- 2012 Grammy Nomination: Best Orchestral Performance
We're taking another journey into the realm of classical. Unfortunately, it's also one I'm stuck with only samples of, so we'll have to muddle through and hope that the bits we get are good enough to make an impression.
"Symphony No. 1, Op. 4: I. Allegro assai" is just as its name imply: uptempo and moving. While I only got to hear about thirty seconds, it was enough of a surprise right off the bat to make me almost buy the album right there and then. There was no slow lead in - it was all just a glorious mixture of classical sound.
The following track is "Symphony No. 1, Op. 4: II. Larghetto," the second movement of the first symphony. Read the title: Larghetto. It sounds like a slow song from the streets. The actual music is, of course, beautiful, and probably more from the streets of Paris than those of Harlem. A flute takes the lead and plays along with a surprisingly happy tone in the bit I got to experience.
"Symphony No. 1, Op 4: III. Finale: Allegro con brio" is not a great pasta dish as that name implies at 2:30a. It is instead the cap to the three-part symphony with the same fierce movement as the start and then some. Notes are chasing each other to what I can only imagine to be some triumphant ending.
We move on to the second symphony with "Symphony No. 2, Op. 31: I. Moderato." Unfortunately on this one, I get a quick 30 seconds of low tones and a haunting entrance. If this is what the entire song is like, then it's an interesting piece to start a new symphony. It's as if we're entering the dark woods.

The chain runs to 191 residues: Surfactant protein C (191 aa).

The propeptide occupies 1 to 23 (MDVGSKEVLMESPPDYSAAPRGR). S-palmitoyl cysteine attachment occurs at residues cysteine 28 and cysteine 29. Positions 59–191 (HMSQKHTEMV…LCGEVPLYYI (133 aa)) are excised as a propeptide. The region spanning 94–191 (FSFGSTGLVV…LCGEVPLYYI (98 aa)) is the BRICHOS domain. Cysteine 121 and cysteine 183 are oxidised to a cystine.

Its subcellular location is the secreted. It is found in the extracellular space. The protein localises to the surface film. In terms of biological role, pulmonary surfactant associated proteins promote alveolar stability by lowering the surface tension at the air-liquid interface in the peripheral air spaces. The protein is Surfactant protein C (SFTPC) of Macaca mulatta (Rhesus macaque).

"Symphony No. 2, Op. 31: II. Lento" has just a touch more hope in its searching trumpet lead, but remains slow and moves with caution. Seriously, try making up a story all your own to classical music - it's really a trip, and brings so much more than usual to the experience.
Moving on, we're going into "Symphony No. 2, Op 31: III. Allegro scherzando, ma moderato." As the name implies, things pick up and the search gets faster and more exciting. The upper-register instruments are gorgeously playing like the wind and running nymphs, and the lower ones are like fast footsteps. It really is a modern-sounding take on the music of the time.
"Symphony No. 2, Op. 31: IV. Finale: Grave" is the final one up, and definitely has a finality sound within it. Things are coming to a close, albeit an exciting one where something is achieved at the end.
Added to My Playlist:
- "Symphony No. 1, Op. 4: I. Allegro assai"
- "Symphony No. 1, Op. 4: III. Finale: Alegro con brio"
Classical music is always tough but interesting to review. At first approach, I sort of just listen to it for the appeal of music's sake. But as I venture in, there are stories to be heard, depth to be traveled. While this one was only able to be heard 30 seconds at a time, it was still heard, and enjoyed in the bits it could be.